Connected Health Industry Leaders Agree: Consumer-Centric Care is Marching Forward

by Jennifer Kent | Sep. 21, 2015

Last week, over 200 executives in the connected health space gathered at Parks Associates' second-annual Connected Health Summit in San Diego to assess market trends, technology advancements, and consumer engagement strategies. Several common themes emerged across panels during the two-day conference, all of which point in a single direction – progress.

This year, panelists spoke less about trials and how to get solutions off the ground, and spoke more about refining methods, validating outcomes, and improving the user experience. While many obstacles remain, industry players are optimistic that the convergence or regulatory reform, technological advancements, consumer empowerment, and new investments in this space will make a real impact on the triple aim of improving outcomes, decreasing costs, and improving access to healthcare services. 

Technology and Policy are Advancing the Consumerization of Health

Technology advances, moving in parallel with healthcare policy reforms, are pushing the consumerization of healthcare forward.

Consumers increasingly have a financial incentive to engage in better self-care but need the tools to do so effectively.

The growing connected health technology market aims to offer consumers and care providers solutions that close the care gap between doctors’ offices and the home while potentially alleviating costs and resulting in better outcomes.

The Consumer-Centric Care Model is Growing Up

The journey to a consumer-centric care model is moving from the shallows to the deep-sea zone. The healthcare and tech industries now fully embrace the notion that the key to this successful transition is active consumer participation and engagement.

Industry players must go beyond getting affordable self-care tools into consumers’ hands. They also must ensure that consumers find the user experience so delightful that they will continue to use them until old, bad habits are replaced by new, healthy ones.

Such an outcome requires insight into consumers’ motivations, passions, and triggers for change, as close to the personal level as possible. Without such knowledge and insight-based solution features and programs, the tech industry’s push and care stakeholder’s pull will fail.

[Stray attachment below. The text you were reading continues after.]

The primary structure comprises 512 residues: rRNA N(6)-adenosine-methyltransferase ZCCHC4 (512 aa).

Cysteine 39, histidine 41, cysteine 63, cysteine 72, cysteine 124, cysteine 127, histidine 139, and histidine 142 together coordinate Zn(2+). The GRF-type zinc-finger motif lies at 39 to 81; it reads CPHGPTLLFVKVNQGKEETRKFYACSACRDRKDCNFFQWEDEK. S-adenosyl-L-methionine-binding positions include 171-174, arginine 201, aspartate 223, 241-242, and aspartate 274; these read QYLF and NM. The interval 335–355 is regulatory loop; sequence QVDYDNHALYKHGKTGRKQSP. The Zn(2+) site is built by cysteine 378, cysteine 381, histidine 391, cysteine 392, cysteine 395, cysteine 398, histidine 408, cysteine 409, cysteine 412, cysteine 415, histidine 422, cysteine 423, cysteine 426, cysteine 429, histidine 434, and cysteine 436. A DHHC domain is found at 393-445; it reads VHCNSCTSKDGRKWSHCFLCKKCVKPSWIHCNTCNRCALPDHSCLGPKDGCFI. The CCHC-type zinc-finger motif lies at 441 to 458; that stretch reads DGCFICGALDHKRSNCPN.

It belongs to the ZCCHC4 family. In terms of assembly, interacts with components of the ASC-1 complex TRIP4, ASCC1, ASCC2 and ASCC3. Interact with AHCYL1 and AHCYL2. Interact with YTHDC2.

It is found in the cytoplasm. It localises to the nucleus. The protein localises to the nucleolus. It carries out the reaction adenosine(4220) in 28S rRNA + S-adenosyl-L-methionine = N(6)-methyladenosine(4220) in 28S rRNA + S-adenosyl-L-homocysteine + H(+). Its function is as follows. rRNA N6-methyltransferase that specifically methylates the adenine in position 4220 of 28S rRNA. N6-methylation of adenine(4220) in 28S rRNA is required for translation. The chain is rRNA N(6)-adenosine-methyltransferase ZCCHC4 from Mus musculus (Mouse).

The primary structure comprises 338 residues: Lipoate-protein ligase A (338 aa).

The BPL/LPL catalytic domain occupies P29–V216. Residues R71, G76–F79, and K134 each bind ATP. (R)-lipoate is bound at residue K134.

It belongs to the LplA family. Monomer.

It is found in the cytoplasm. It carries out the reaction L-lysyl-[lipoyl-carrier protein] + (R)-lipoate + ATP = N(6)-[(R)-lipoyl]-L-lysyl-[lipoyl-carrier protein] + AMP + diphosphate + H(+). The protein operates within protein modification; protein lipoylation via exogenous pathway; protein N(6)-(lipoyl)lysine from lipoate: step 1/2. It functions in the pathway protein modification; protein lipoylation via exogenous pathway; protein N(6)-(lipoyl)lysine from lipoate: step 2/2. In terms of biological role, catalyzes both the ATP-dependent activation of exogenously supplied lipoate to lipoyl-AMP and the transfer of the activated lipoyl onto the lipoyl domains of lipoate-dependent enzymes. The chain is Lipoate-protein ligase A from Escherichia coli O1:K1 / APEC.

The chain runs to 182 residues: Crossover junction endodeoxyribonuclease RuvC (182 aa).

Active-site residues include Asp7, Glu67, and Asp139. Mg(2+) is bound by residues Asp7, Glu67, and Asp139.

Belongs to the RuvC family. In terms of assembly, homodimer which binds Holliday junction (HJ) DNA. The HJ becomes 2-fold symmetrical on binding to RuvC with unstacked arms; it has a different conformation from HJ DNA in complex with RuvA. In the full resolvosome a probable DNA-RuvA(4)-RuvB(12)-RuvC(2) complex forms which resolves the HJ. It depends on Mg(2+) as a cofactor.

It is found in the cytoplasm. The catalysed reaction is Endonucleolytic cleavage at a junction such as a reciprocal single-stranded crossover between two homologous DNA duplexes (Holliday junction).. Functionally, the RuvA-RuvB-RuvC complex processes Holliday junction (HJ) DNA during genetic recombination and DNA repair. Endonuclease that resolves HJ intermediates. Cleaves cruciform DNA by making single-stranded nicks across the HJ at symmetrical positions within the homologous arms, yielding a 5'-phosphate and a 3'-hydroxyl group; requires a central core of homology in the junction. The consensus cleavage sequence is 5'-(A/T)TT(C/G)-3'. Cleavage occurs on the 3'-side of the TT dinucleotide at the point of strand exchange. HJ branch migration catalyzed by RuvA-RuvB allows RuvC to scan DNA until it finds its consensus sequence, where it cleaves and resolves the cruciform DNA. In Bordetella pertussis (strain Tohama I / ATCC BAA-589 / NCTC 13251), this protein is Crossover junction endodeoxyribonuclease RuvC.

Personal Data will Drive Consumer Engagement

The insights necessary for sustained consumer engagement will be enriched by personal data generated from our increasingly connected lives. Big data analytics will guide implementation of personalized care in this industry.

Unlocking the value of data for health and well-being is a huge business challenge but also an unprecedented opportunity for both the tech and healthcare industries.

Even though today we remain at the stage of aggregating and standardizing data, the industry is putting the pieces in place to unleash the power of data for consumer care.

New Entrants are Pushing Market Innovation but Require Partnerships for Success

The connected health market is attracting players from outside of the traditional healthcare space.

Broadband and mobile service providers, smart home players, consumer electronics manufacturers, and app developers bring fresh ideas and new business models to the health space.

For new solutions to be both sustainable and effective in bringing about better care outcomes, partnerships between traditional healthcare stakeholders and new entrants are essential.

Validated Outcomes are Required to Move to Mass-Market Appeal and Adoption

The connected health market is steadily moving past the trial phase, but continued market development requires that ROI and improved care outcomes be validated.

Industry stakeholders must work together to provide investors, regulators, and payers with evidence that connected health technologies make a difference.

For more information on the Connected Health Summit, visit www.connectedhealthsummit.com, or download the complimentary Event Summary.

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